In strategic plans and documents, mineral resources are recorded as a significant development potential of the municipality of Berane. However, apart from the exploitation of gravel and sand, no measures have been taken for years to put other deposits of mineral resources into the function of adequate exploitation. This refers primarily to deposits of brown coal, brick clay, lead and zinc, and technical-building stone.
The data shows that the total brown coal reserves in the Berane area are estimated at 30 million tons, while in the area of the Sjekirica mountain, the estimated deposits of lead and zinc ore are around 16 million tons. In the strategic documents, it is stated that the known and explored localities of brick clays of suitable quality for the production of brick products are located in Budimlja, Jasikovac and Polica, with an area of 30 hectares with estimated reserves of over six million cubic meters. Also, it is indicated that the canyon of the Bistrica river bed, in a length of more than 15 kilometers, has granite stone of a dark grayish-green color that can be processed as marble or granite.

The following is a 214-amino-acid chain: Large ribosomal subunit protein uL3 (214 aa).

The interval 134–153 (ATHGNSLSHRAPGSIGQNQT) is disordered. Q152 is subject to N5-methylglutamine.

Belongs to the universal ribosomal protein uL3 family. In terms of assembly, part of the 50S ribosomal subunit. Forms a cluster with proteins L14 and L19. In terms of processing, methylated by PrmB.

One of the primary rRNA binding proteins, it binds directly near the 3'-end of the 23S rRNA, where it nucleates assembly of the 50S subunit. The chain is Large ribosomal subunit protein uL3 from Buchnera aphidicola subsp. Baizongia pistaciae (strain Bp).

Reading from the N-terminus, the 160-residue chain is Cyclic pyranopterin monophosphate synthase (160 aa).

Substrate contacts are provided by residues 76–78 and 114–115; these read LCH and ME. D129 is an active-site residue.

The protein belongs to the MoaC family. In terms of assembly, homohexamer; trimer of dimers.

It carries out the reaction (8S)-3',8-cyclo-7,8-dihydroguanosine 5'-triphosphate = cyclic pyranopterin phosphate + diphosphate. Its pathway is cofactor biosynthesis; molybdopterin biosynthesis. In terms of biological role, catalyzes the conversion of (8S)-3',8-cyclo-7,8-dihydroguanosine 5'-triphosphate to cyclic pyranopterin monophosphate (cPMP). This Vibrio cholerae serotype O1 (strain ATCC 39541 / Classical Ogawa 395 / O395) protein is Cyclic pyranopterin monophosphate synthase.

It is known that, as an older business collective in this region, the Beran Brickworks successfully worked for six decades on the basis of the mentioned brick clay deposits, and that brown coal was exploited from the Petnjik pit, employing up to 600 miners, for decades. The brick factory was demolished a long time ago, the brown coal mine has been idle for the third year, and there is nothing from the exploitation of other mineral resources, which, according to experts, confirms that the state is not taking care of the valorization of the potential in the north of the country.
– All activities related to the exploitation of mineral resources took place while Berane and the entire region were part of the greater Yugoslavia. At that time, the Brick Plant and the Brown Coal Mine worked successfully, and work was also done on creating an environment for the valorization of other ore deposits. That was the period when there was the then Fund for Underdeveloped Areas, and when care was taken for balanced regional development. Since that disappeared, everything has practically been put under lock and key, because the state of Montenegro simply did not show interest in putting these potentials into the function of the development of the Beran region. That’s why we have become poor, despite such resources that represent extraordinary wealth – believes engineer Milić Joksimović, former head of certain economic collectives in Berane, recalling that once in this city, around 10,000 workers were employed in the economy.